"No warning can save people determined to grow suddently rich" - Lord Overstone

  • 6 hours The FANG Stock Investors Should Avoid
  • 1 day Is This The Death Of The iPhone X?
  • 1 day Is London Still The Financial Capital Of The World?
  • 1 day Is Gold Staging A Comeback?
  • 1 day The $200 Million ‘Golden Parachute’ For Rupert Murdoch
  • 1 day Bitcoin’s Breakout Is Not As Bullish As it Seems
  • 1 day Farmers On Edge As Trade War Hits U.S. Grain Shipments
  • 2 days Is Silver Poised For A Massive Break Out?
  • 2 days Meet The Hedge Fund Billionaires Club
  • 2 days The Next Housing Crisis Could Be Right Around The Corner
  • 2 days Cartel's, Pirates And Corruption Cost Mexico $1.6 Billion Per Year
  • 2 days Africa’s Fastest Growing Economy
  • 2 days The Blockchain Boom Hits The Utilities Sector
  • 2 days Why Smart Money Is Selling Off Right Before The Bell
  • 3 days Tech Giants Rally Ahead Of Earnings Reports
  • 3 days Global Debt Hits 225% Of GDP
  • 3 days The World’s First Trillionaire Will Be A Space Miner
  • 3 days How Student Debt Could Cause The Next Real Estate Crisis
  • 3 days This $550 Billion Industry Is Betting On Bitcoin
  • 3 days One Commodity Set To Soar On Russian Sanctions
Is This The Death Of The iPhone X?

Is This The Death Of The iPhone X?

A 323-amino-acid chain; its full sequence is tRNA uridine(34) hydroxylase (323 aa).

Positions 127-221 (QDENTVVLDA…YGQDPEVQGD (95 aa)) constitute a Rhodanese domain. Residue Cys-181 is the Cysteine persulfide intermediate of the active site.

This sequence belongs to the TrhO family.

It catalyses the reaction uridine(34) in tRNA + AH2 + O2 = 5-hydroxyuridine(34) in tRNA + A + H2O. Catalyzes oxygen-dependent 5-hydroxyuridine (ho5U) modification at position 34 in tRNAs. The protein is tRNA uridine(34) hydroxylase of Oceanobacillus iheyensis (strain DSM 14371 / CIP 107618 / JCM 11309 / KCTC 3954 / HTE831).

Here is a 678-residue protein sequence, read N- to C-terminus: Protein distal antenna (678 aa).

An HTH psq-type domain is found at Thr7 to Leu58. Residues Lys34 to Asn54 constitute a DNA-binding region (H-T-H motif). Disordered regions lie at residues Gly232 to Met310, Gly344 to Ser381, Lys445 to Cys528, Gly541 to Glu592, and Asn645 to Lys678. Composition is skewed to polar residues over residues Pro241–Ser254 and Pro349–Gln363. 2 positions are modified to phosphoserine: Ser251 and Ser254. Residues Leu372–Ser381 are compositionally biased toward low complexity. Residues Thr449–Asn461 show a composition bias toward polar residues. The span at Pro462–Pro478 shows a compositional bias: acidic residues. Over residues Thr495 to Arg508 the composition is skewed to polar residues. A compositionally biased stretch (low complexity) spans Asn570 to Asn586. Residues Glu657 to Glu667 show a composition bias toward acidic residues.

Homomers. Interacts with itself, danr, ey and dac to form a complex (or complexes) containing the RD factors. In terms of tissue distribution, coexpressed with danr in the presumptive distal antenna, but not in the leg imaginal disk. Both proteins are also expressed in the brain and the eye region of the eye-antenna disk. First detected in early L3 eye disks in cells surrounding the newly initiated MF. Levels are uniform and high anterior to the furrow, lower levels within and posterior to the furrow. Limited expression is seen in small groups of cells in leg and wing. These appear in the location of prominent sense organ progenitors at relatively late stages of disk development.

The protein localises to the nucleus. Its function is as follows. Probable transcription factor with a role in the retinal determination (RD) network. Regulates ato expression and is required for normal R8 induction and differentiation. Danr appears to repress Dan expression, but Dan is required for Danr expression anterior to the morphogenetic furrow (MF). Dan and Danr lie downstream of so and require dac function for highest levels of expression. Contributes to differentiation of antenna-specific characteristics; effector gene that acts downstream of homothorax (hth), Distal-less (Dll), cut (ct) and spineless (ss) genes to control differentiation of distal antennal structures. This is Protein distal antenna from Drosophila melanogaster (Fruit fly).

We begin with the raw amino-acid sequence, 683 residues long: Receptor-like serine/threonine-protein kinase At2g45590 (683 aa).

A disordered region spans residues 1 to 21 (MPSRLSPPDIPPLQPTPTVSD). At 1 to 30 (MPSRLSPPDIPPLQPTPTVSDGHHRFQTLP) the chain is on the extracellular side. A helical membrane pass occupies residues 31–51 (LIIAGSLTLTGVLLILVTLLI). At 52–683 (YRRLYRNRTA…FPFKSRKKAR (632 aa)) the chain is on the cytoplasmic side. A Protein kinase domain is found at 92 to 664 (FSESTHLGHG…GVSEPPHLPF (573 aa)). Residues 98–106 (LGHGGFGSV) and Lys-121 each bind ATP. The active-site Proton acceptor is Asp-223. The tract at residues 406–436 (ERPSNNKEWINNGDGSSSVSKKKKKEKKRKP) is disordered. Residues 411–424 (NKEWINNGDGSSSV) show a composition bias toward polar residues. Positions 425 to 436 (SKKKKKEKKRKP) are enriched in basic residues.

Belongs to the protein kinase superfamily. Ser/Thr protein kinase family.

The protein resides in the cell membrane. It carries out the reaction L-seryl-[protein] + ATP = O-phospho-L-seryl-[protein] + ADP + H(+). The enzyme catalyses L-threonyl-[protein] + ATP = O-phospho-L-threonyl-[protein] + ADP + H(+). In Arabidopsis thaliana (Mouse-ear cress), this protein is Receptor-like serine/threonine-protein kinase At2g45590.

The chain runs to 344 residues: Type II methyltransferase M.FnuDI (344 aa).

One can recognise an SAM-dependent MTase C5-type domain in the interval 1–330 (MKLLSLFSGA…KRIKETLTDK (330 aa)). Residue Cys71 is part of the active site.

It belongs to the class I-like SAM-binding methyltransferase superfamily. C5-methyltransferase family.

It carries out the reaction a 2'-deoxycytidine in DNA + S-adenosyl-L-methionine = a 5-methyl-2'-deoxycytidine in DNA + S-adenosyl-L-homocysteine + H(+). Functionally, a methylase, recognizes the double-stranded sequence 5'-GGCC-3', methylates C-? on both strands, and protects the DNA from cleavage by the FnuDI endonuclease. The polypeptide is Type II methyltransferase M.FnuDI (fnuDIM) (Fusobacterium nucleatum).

Apple’s stock has slipped more…

3 Stocks to Watch This Earnings Season

3 Stocks to Watch This Earnings Season

Stocks began Friday with a…

Currency Wars and a Job Gain Recession?

I am entertaining the notion of a "Job Gain Recession".

A chart of year-over-year nonfarm employment shows that's nearly what happened in the 1970 and 1980 recessions.


Nonfarm Payroll Job Losses

Nonfarm Payroll Job Losses 1960-2016

Jobs a are a horribly lagging indicator. Recessions invariably start with the economy adding jobs as noted by the red squares in the above chart.

Job losses in recessions vary widely. At the deepest point of the 1980 recession, the maximum year-over-year loss in nonfarm jobs was only 378,000. In contrast, the economy shed 6.8 million jobs in the 2007-2009 "great recession."

The peak of the job losses in most recessions is after the recession is over.


What Would a Job Gain Recession look like?

  1. Reduced hours, especially for part-time employees.
  2. Workers might lose just one of two part-time jobs making them ineligible for unemployment insurance.
  3. Corporate earnings take a huge hit as companies cannot shed enough employees.
  4. Stocks get trashed in the earnings hit.
  5. Yields on government bonds sink to new lows.
  6. Yields on corporate bonds rise with increasing default risk.
  7. Consumer price deflation would again come into play as consumers further cut into spending.
  8. Rate hikes would be the last thing on the Fed's mind. Cuts would be likely.
  9. The Fed would strongly consider negative rates even though negative rates would make the situation worse.
  10. In terms of job losses, this would look like a "mild recession", but it would wreak havoc on the financial system, especially leveraged players.


Serious Risk of Major Currency War

The Fed not hiking as much as expected would pressure the US dollar, at least in isolation. But the ECB, Bank of Japan, and Bank of China do not want to see their currencies rise.

The other central banks would likely counter with beggar-thy-neighbor devaluation tactics to weaken their currencies. And the risk of an all-out currency war of some kind would certainly come into play.

Gold would rate to do very well in such an environment.

 

Back to homepage

Leave a comment

Leave a comment